Keeping track of sources is important and it is essential that if a number of separate sources are being used that the sources be tracked as the copies are being made--not after you have left the research facility. A stack of loose papers can easily be dropped, resulting in an unorganized mess, hours of wasted time, and the occasional use of colorful language. Pages from different books might not look as "different" as you think once they have been intermingled.
Linking Each Page to Source
I directly link each photocopy to the specific source from which it was obtained very shortly after the copies are made. A "code" is assigned to each source. In unpublished records, I generally considered a source to be a specific document with a record or a case file. For example a source could be a will from a packet of estate papers, an accounting of the payments from an executor, or a bill of complaint in a court case file.
On the back of the first page copied from this record, I pencil in a rough citation for the document. Then, the code for the record is listed along with the page number 1. On the back of each of the remaining page from this record, I record this same code and the page's respective number. Then, I can easily sort the pages if they are later mixed up.
As an example, I copied several pages from a court case file in the 1870s. Three records were copied: the petition of the complainant, the master's report, and the judge's decision. Each of these documents was quite lengthy and full of legal verbiage.
On the back of the Petition of the Complainant from this case, I wrote the following:
Petition of Complaint, file date, Johann Habben vs. Antje J
Fecht etal., case file number, Hancock County Circuit Court
I also wrote PC H v. F, page 1 on the back of the first page. Codes PC HvF 2, PC HvF 3, etc. were written on the back of subsequent pages. A similar reference structure was used for the master's report and the judge's decision. Since the same person apparently wrote two of these documents, this worked particularly well.
Can't Read It
When making copies, avoid the temptation to write directly on the front of the copy itself, especially the part of the copy that includes the original document. If you later make a copy of that copy will you (or someone else?) be able to tell what was on the original document and what someone added later? Comments in the margin are easier to distinguish from the original, but can still be confusing. Instead, make comments regarding illegible items on the back of the document or on an attached piece of paper.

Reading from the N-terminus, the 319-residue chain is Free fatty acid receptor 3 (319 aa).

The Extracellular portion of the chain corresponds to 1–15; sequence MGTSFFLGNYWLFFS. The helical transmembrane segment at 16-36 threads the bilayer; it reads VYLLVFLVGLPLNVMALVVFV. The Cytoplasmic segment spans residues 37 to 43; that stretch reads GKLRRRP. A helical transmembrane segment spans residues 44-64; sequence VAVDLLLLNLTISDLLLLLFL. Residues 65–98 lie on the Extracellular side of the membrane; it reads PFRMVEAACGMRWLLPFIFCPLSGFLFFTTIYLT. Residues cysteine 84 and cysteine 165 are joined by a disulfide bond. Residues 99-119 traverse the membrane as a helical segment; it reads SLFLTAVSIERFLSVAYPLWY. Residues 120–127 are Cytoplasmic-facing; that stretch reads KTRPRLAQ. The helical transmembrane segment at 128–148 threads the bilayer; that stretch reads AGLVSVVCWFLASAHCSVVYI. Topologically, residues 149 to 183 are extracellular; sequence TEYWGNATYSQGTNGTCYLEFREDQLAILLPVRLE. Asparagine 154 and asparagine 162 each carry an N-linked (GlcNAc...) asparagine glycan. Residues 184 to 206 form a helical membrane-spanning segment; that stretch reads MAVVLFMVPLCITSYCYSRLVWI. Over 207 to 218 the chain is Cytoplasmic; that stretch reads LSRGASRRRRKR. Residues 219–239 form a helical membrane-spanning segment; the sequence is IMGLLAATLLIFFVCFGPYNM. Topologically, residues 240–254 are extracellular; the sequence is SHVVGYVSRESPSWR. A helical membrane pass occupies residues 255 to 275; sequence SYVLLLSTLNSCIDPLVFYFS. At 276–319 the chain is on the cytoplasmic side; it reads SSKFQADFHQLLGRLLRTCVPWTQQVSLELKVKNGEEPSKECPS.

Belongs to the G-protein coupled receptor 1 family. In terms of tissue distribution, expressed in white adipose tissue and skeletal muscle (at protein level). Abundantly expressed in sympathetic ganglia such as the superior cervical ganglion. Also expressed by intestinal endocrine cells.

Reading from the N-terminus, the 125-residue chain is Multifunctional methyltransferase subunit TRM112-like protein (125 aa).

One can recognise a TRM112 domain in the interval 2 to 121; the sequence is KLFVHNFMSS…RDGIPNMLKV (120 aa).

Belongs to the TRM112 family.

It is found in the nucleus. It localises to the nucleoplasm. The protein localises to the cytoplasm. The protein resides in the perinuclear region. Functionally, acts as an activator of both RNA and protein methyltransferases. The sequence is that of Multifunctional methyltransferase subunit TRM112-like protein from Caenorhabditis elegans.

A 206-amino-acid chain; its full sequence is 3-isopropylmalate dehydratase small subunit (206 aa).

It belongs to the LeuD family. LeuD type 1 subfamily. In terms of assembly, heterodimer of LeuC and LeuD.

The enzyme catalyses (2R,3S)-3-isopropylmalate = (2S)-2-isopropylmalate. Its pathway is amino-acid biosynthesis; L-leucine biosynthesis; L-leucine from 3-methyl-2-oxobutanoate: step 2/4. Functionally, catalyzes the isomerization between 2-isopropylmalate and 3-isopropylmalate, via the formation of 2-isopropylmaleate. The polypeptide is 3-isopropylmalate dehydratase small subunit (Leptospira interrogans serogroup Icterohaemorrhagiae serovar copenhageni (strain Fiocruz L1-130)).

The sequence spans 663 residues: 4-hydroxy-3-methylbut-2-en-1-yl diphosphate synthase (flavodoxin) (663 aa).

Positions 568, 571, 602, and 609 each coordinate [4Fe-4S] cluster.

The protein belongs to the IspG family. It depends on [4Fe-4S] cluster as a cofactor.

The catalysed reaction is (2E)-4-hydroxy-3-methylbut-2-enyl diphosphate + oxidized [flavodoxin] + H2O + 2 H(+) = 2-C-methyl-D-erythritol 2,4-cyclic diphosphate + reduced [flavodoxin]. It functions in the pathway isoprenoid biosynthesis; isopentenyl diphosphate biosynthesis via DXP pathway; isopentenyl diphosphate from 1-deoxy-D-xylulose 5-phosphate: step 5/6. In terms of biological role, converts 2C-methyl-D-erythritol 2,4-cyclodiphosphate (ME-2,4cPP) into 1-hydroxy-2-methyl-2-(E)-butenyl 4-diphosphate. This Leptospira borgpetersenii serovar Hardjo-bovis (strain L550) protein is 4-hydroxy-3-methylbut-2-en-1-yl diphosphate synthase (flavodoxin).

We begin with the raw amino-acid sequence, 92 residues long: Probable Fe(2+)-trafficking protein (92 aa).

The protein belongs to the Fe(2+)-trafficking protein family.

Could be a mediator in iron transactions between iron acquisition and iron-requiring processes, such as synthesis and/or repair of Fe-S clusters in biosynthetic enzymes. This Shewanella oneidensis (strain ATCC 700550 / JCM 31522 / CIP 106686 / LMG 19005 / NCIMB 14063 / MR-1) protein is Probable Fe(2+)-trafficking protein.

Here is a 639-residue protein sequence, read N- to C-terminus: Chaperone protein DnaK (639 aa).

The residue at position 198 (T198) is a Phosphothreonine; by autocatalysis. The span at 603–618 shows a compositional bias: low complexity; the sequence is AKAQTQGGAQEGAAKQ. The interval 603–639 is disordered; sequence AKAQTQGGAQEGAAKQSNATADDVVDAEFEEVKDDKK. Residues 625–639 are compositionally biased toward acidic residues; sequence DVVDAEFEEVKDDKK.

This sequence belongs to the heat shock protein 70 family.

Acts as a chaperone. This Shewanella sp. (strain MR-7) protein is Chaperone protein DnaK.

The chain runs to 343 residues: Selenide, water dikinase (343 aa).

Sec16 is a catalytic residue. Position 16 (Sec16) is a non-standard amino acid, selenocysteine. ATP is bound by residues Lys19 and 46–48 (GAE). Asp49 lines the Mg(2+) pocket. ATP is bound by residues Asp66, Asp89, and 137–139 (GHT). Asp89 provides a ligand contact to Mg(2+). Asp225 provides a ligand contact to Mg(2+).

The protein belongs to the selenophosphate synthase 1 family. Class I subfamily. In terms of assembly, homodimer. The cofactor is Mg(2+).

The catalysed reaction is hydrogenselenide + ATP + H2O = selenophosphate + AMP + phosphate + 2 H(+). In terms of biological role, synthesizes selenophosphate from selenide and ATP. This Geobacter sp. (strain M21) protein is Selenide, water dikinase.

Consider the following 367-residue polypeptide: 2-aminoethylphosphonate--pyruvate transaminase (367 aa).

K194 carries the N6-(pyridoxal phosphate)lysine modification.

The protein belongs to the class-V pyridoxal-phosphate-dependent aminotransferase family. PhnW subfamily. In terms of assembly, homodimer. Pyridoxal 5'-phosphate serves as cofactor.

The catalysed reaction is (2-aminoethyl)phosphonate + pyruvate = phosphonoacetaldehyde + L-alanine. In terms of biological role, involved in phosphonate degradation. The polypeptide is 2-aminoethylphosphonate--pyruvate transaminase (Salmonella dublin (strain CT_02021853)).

Pre-planning and organizing your research goals before you leave home will also help you document as the research is actually done and give you more time to do research at the remote facility.
I print out book citations from the library's online card catalog while preparing for my trip. I only put one book on each sheet of paper. Then, I make research plans for each book on its sheet. While at the library, I can use these sheets to keep track of what I do and spend even less time writing and copying book titles while at the library (since I have the library's citation for the book, I don't even need to copy the title page).
Using a Digital Camera or Scanner?
If the facility allows the use of these items, consider adapting these suggestions to the creation of your digital images. The use of folders and file names can work wonders to organize your material as you scan them. Dumping everything into one big folder is not the best approach.
Michael John Neill, is the Course I Coordinator at the Genealogical Institute
of Mid America (GIMA) held annually in Springfield, Illinois, and is also on
the faculty of Carl Sandburg College in Galesburg, Illinois. Michael is the
Web columnist for the FGS FORUM and is on the editorial board of the Illinois
State Genealogical Society Quarterly. He conducts seminars and lectures on a
wide variety of genealogical and computer topics and contributes to several
genealogical publications, including Ancestry and Genealogical Computing.
You can e-mail him at: email@example.com
or visit his website at: www.rootdig.com/,
but he regrets that he is unable to assist with personal research.